Subscribe to our free, weekly email newsletter!


Identifying Opportunities With Your Inbound Transportation

image

Many of the processes that have resulted in more efficient outbound networks work for inbound, too. So no matter how large or small your company may be, you can develop a program that not only saves you money, but also improves service, minimize delays, reduces confusion, and raises performance.




February 22, 2011

Many companies, regardless of size, have already eliminated inefficiencies and found savings in outbound logistics. Only a few have made the same effort to control inbound freight from vendors, co-packers, and suppliers.

Yet, a well-run inbound transportation program can reduce costs, improve service, minimize delays, reduce confusion, and raise performance. It can drive efficiencies across the entire supply chain. And many of the same process improvements that are applied to outbound transportation to save time and money actually work on inbound, too.


Download this paper:
Identifying Opportunities With Your Inbound Transportation
Sponsored by:
image
* Indicates a required field
*Email:
*First Name:
*Last Name:
*Title:
*Company:
*Country:
*Address 1:
Address 2:
*City:
*State:
Province/Region:
*Zip/Postal Code:
*Phone Number:
Save my data on this computer (do not use on public/shared computers)

Subscribe to Logistics Management magazine

Subscribe today. It's FREE!
Get timely insider information that you can use to better manage your
entire logistics operation.
Start your FREE subscription today!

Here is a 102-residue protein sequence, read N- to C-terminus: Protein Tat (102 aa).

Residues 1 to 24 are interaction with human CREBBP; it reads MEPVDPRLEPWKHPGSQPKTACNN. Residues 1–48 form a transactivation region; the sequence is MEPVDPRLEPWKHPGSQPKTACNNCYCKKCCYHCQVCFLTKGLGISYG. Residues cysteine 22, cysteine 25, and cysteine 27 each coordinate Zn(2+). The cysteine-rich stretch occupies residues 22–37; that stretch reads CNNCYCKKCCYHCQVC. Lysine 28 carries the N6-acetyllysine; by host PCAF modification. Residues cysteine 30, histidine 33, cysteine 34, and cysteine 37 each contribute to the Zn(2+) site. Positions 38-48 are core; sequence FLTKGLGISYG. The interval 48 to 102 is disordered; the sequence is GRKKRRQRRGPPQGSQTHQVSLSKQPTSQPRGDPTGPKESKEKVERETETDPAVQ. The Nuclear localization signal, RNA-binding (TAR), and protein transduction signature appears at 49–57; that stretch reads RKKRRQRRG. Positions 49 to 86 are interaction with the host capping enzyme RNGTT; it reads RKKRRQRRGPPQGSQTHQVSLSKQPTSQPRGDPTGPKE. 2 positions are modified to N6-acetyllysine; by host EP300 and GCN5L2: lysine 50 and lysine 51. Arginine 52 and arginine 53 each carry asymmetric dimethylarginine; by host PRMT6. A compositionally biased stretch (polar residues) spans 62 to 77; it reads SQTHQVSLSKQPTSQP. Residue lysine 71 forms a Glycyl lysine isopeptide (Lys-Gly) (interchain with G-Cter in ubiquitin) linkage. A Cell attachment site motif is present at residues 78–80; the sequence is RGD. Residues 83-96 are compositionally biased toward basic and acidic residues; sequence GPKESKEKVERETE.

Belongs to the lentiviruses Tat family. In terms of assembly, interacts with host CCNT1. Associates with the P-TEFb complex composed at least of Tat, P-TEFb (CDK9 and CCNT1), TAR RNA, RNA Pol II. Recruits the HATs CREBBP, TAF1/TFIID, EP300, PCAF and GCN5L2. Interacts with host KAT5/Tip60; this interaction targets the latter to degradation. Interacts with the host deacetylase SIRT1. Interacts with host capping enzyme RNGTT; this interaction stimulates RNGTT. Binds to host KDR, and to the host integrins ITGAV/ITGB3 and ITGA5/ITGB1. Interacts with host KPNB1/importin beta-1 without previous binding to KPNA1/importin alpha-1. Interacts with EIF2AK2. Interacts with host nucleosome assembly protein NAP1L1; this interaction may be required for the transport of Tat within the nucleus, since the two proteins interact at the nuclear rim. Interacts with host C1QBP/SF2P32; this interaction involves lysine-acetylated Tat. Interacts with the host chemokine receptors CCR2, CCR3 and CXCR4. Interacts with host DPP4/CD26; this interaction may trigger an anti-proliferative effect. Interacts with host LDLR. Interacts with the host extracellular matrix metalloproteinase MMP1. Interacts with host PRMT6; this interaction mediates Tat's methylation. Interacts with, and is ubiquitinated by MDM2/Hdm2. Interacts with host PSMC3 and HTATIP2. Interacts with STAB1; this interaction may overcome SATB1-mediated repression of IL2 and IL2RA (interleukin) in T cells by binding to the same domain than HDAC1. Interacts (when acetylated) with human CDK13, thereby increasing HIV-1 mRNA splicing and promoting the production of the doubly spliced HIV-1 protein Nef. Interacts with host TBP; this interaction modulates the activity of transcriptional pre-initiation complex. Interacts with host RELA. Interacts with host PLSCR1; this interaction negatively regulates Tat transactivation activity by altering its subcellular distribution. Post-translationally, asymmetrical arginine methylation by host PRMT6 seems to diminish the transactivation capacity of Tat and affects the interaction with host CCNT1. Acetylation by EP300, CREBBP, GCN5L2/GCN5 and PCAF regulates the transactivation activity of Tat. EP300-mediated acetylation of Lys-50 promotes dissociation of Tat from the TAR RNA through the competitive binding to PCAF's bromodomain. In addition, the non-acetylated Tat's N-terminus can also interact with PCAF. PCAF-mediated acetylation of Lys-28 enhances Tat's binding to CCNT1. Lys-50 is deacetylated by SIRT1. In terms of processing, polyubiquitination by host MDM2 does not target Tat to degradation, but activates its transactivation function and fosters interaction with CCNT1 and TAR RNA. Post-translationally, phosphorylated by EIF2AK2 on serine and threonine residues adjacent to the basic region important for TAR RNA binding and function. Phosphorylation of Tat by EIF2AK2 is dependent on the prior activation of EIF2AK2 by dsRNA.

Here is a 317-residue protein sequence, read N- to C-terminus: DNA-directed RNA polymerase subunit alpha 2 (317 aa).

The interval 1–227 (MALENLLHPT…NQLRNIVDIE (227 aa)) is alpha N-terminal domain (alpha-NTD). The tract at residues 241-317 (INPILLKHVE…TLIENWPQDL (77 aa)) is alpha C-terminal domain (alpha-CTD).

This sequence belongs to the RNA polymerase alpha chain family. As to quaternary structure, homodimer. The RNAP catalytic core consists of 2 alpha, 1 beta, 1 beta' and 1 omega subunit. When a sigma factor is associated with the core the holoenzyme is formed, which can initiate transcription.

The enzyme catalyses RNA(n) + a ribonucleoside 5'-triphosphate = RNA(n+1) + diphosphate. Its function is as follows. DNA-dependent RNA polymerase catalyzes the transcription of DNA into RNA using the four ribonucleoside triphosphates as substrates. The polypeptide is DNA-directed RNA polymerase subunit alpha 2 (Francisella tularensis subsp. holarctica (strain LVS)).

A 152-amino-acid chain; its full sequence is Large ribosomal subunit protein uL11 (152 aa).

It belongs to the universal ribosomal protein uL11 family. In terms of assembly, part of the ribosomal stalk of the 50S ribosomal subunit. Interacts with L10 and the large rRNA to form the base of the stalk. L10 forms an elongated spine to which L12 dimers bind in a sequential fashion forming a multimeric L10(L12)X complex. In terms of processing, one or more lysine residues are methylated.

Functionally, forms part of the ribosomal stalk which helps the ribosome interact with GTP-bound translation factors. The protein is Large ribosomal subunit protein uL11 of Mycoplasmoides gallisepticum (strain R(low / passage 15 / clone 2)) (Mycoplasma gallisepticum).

Recent Entries

The standard tools of B2B integration--EDI, VANs, translation software--have been around for more than two decades. In IT years, that's many generations of technology you've potentially missed out on if your organization is still using the same B2B integration solution it started with.

According to the report, this option will be made available in 14 metropolitan locales in the United States and will not come with an extra fee for Amazon Prime members.

DHL said this investment is being made to meet customer needs for ongoing growth in international e-commerce and global trade and will also provide more gates to accommodate additional aircraft, warehouse space, and new equipment to provide more capacity for sorting shipments and for unloading and reloading planes.

The Department of Transportation’s Bureau of Transportation Statistics (BTS) reported this week that U.S. trade with its North America Free Trade Agreement partners Canada and Mexico in March dropped 5.3 percent annually to $96.1 billion.

U.S. carloads were down 9.1 percent annually at 273,387, and intermodal volume was up 4.3 percent annually at 281,090 containers and trailers.

Article Topics

Whitepaper · Inbound Logistics · All topics

Comments

Post a comment
Commenting is not available in this channel entry.


© Copyright 2015 Peerless Media LLC, a division of EH Publishing, Inc • 111 Speen Street, Ste 200, Framingham, MA 01701 USA